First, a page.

Enzymes have been used in the pulp, paper and textile industries to soften wood fibres, improve drainage, and present alternatives to chemical bleaching.
Paper is made from cellulose fibres, which must be separated from a tough wood fibre called lignin. The step by step process used to separate cellulose from lignin and other wood components is known as pulping. It is a time and energy consuming process, involving the mechanical processing of wood or the treatment of wood with harsh chemicals.
In biopulping, cellulase and xylanase enzymes made by lignin-degrading fungi are used to pre- treat wood and break down the lignin fibres. Removing lignin prior to further wood pulping saves time and energy, and decreases the quantities of chemicals used.
Enzymes can also improve water drainage during wood pulping, a process that often slows down paper production. When fine lignin fibres are degraded by enzymes, less water is absorbed, thereby reducing drainage times, lessening the energy required to dry the paper, and producing a cleaner water runoff.
Lignin fibres that remain in wood pulp are coloured and must be bleached, usually by harsh chlorine compounds under high pressures. As an alternative, enzymes may be used to remove fine surface fibres, thereby reducing the bleaching process or eliminating it altogether.
Enzyme Biotechnology and Textiles:
Enzymes are used to treat and modify fibres, particularly during textile processing and in caring for textiles afterwards. For example, enzymes called catalases are used to treat cotton fibres and prepare them for the dyeing processes. Some bacterial enzymes are used to separate the tough stem of the flax plant from the flax fibres used in textiles.
By degrading surface fibres, many enzymes, including some cellulases and xylanases, are used to finish fabrics, give jeans a stonewashed effect, or help in the tanning of leathers. A recombinant enzyme called laccase, made by certain fungi, may also be used to treat fabrics and even catalyse the synthesis of some synthetic fibres.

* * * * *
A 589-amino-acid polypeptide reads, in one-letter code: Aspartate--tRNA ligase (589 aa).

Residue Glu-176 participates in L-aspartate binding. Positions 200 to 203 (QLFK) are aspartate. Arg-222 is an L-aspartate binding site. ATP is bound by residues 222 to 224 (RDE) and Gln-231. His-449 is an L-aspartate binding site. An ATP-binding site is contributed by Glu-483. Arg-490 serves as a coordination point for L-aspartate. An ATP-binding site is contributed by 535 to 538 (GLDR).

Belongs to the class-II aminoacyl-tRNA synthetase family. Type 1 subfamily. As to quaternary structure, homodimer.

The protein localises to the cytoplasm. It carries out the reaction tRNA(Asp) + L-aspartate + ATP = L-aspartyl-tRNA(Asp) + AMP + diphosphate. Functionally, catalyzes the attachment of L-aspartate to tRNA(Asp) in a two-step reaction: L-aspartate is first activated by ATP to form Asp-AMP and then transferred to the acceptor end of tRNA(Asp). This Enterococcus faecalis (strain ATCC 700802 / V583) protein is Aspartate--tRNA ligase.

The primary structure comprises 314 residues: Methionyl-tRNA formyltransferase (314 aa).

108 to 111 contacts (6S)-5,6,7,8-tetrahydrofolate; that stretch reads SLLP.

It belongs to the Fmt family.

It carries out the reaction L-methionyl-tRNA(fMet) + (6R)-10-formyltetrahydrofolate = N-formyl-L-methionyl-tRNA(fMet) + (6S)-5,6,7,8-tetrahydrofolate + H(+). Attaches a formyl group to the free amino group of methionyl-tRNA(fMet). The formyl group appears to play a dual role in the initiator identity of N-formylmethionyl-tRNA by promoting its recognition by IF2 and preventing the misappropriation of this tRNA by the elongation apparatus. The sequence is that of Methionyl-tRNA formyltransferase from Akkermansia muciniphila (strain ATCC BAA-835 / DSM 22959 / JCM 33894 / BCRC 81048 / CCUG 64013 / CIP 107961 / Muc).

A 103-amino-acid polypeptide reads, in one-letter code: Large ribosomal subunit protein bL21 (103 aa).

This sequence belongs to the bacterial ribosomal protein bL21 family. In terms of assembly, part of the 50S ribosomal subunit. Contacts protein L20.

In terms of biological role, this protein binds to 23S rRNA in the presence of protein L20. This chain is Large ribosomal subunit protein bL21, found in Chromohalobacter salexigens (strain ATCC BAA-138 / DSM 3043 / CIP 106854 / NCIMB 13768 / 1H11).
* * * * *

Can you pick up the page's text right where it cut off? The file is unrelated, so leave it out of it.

There are even enzymes in regular laundry detergent to help break down dirt, clean clothes more effectively, and prevent the dulling of fabric colours. Enzymes are frequently used in laundry detergents. Without them, very high temperatures and mechanical shaking would be required to effectively clean clothes and other textiles.
The main enzyme types used in laundry detergents are briefly described as follows:
Enzymes may be used to help produce fuels from renewable sources of biomass. Such enzymes include cellulases, which convert cellulose fibres from feed-stocks like corn into sugars. These sugars are subsequently fermented into ethanol by microorganisms.
A new process called Simultaneous Saccharification and Fermentation has greatly improved ethanol production efficiency. In this new process, cellulase enzymes and fermentation microorganisms are combined in a single reaction mixture to produce ethanol in one step, rather than producing sugars from cellulose and then fermenting them into ethanol separately.
Advances in science and technology have allowed researchers to improve enzymes through modifications to enzyme producing microorganisms, or through direct changes to the enzymes themselves. Genetic Engineering and Recombinant DNA technology—By using recombinant DNA technology, microorganisms may be genetically modified to produce a desired enzyme under specific conditions.
This is accomplished through recombinant DNA technology, whereby small circular pieces of DNA, known as plasmids, are used to insert enzyme-producing genes into the genomes of organisms that possess another desirable trait, such as the ability to thrive on inexpensive nutrients. Therefore, both the enzyme and the original trait will be expressed in a single recombinant microorganism.
All enzymes are made of proteins, which are large molecules formed from basic units, called amino acids, strung together like beads on a chain. To form functional enzymes, long chains of amino acids must be folded properly. Some enzymes consist of only one chain, whereas others are made of several chains that fit together.
Scientists are using technology to study how proteins are formed, how they fold, and how they function. By studying the relation between the structure of a protein and how it functions, they are developing ways to improve and engineer enzymes. Proteins may be modified by changing one or more amino acids, and/or changing the way the amino acid chains fold and fit together.
Enzymes are a sustainable alternative to the use of harsh chemicals in industry. Because enzymes work under moderate conditions, such as warm temperatures and neutral pH, they reduce energy consumption by eliminating the need to maintain extreme environments, as required by many chemically catalysed reactions. Reducing energy consumption leads to decreased greenhouse gas emissions by power stations.
Enzymes also reduce water consumption and chemical waste production during manufacturing processes. Because enzymes react specifically and minimise the production of by-products, they offer minimal risk to humans, wildlife, and the environment.
Enzymes are both economically and environmentally feasible because they are safely inactivated and create little or no waste; rather than being discarded, end-product enzymatic material may be treated and used as fertiliser for farmers’ crops.